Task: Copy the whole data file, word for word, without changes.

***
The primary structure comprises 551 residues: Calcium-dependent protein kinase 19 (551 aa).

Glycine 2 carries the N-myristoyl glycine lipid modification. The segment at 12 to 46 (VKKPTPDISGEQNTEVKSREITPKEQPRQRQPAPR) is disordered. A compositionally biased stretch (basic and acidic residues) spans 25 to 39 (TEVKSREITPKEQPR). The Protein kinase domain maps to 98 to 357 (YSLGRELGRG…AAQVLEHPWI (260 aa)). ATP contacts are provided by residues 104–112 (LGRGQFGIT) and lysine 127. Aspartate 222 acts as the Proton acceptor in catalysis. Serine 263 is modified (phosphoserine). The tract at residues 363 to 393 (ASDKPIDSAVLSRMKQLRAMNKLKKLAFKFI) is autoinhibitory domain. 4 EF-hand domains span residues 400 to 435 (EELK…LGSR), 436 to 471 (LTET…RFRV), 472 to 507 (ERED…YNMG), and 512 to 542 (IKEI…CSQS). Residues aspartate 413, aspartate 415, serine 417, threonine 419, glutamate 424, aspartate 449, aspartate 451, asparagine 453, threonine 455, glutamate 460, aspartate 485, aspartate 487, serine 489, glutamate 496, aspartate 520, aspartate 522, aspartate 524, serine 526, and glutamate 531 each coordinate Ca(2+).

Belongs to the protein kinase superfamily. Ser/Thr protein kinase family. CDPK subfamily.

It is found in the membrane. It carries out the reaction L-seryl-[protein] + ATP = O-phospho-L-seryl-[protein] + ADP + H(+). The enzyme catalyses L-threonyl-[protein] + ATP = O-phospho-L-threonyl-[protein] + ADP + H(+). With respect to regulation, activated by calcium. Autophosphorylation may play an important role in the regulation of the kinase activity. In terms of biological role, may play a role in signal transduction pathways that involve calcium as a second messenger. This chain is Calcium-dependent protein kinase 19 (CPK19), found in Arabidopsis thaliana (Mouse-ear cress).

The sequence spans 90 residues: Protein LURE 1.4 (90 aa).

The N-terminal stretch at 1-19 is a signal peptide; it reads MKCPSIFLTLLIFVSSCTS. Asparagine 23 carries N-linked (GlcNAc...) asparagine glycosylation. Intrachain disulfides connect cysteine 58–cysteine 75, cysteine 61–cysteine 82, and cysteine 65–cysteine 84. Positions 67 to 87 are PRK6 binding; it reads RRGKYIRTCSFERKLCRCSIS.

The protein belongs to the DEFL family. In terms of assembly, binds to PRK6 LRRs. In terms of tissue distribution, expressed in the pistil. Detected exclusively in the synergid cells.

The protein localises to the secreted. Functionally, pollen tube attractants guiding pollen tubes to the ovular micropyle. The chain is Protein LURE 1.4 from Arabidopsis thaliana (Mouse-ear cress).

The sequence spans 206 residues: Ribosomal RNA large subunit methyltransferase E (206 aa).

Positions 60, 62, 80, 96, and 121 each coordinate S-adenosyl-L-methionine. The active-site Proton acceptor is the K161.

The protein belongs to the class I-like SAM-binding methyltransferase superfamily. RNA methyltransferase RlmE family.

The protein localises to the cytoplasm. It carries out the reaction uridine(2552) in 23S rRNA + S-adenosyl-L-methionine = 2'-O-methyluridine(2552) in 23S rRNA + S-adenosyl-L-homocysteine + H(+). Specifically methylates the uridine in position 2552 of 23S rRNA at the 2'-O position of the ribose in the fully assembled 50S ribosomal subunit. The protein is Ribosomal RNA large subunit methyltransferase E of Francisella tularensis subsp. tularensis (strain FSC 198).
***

The primary structure comprises 551 residues: Calcium-dependent protein kinase 19 (551 aa).

Glycine 2 carries the N-myristoyl glycine lipid modification. The segment at 12 to 46 (VKKPTPDISGEQNTEVKSREITPKEQPRQRQPAPR) is disordered. A compositionally biased stretch (basic and acidic residues) spans 25 to 39 (TEVKSREITPKEQPR). The Protein kinase domain maps to 98 to 357 (YSLGRELGRG…AAQVLEHPWI (260 aa)). ATP contacts are provided by residues 104–112 (LGRGQFGIT) and lysine 127. Aspartate 222 acts as the Proton acceptor in catalysis. Serine 263 is modified (phosphoserine). The tract at residues 363 to 393 (ASDKPIDSAVLSRMKQLRAMNKLKKLAFKFI) is autoinhibitory domain. 4 EF-hand domains span residues 400 to 435 (EELK…LGSR), 436 to 471 (LTET…RFRV), 472 to 507 (ERED…YNMG), and 512 to 542 (IKEI…CSQS). Residues aspartate 413, aspartate 415, serine 417, threonine 419, glutamate 424, aspartate 449, aspartate 451, asparagine 453, threonine 455, glutamate 460, aspartate 485, aspartate 487, serine 489, glutamate 496, aspartate 520, aspartate 522, aspartate 524, serine 526, and glutamate 531 each coordinate Ca(2+).

Belongs to the protein kinase superfamily. Ser/Thr protein kinase family. CDPK subfamily.

It is found in the membrane. It carries out the reaction L-seryl-[protein] + ATP = O-phospho-L-seryl-[protein] + ADP + H(+). The enzyme catalyses L-threonyl-[protein] + ATP = O-phospho-L-threonyl-[protein] + ADP + H(+). With respect to regulation, activated by calcium. Autophosphorylation may play an important role in the regulation of the kinase activity. In terms of biological role, may play a role in signal transduction pathways that involve calcium as a second messenger. This chain is Calcium-dependent protein kinase 19 (CPK19), found in Arabidopsis thaliana (Mouse-ear cress).

The sequence spans 90 residues: Protein LURE 1.4 (90 aa).

The N-terminal stretch at 1-19 is a signal peptide; it reads MKCPSIFLTLLIFVSSCTS. Asparagine 23 carries N-linked (GlcNAc...) asparagine glycosylation. Intrachain disulfides connect cysteine 58–cysteine 75, cysteine 61–cysteine 82, and cysteine 65–cysteine 84. Positions 67 to 87 are PRK6 binding; it reads RRGKYIRTCSFERKLCRCSIS.

The protein belongs to the DEFL family. In terms of assembly, binds to PRK6 LRRs. In terms of tissue distribution, expressed in the pistil. Detected exclusively in the synergid cells.

The protein localises to the secreted. Functionally, pollen tube attractants guiding pollen tubes to the ovular micropyle. The chain is Protein LURE 1.4 from Arabidopsis thaliana (Mouse-ear cress).

The sequence spans 206 residues: Ribosomal RNA large subunit methyltransferase E (206 aa).

Positions 60, 62, 80, 96, and 121 each coordinate S-adenosyl-L-methionine. The active-site Proton acceptor is the K161.

The protein belongs to the class I-like SAM-binding methyltransferase superfamily. RNA methyltransferase RlmE family.

The protein localises to the cytoplasm. It carries out the reaction uridine(2552) in 23S rRNA + S-adenosyl-L-methionine = 2'-O-methyluridine(2552) in 23S rRNA + S-adenosyl-L-homocysteine + H(+). Specifically methylates the uridine in position 2552 of 23S rRNA at the 2'-O position of the ribose in the fully assembled 50S ribosomal subunit. The protein is Ribosomal RNA large subunit methyltransferase E of Francisella tularensis subsp. tularensis (strain FSC 198).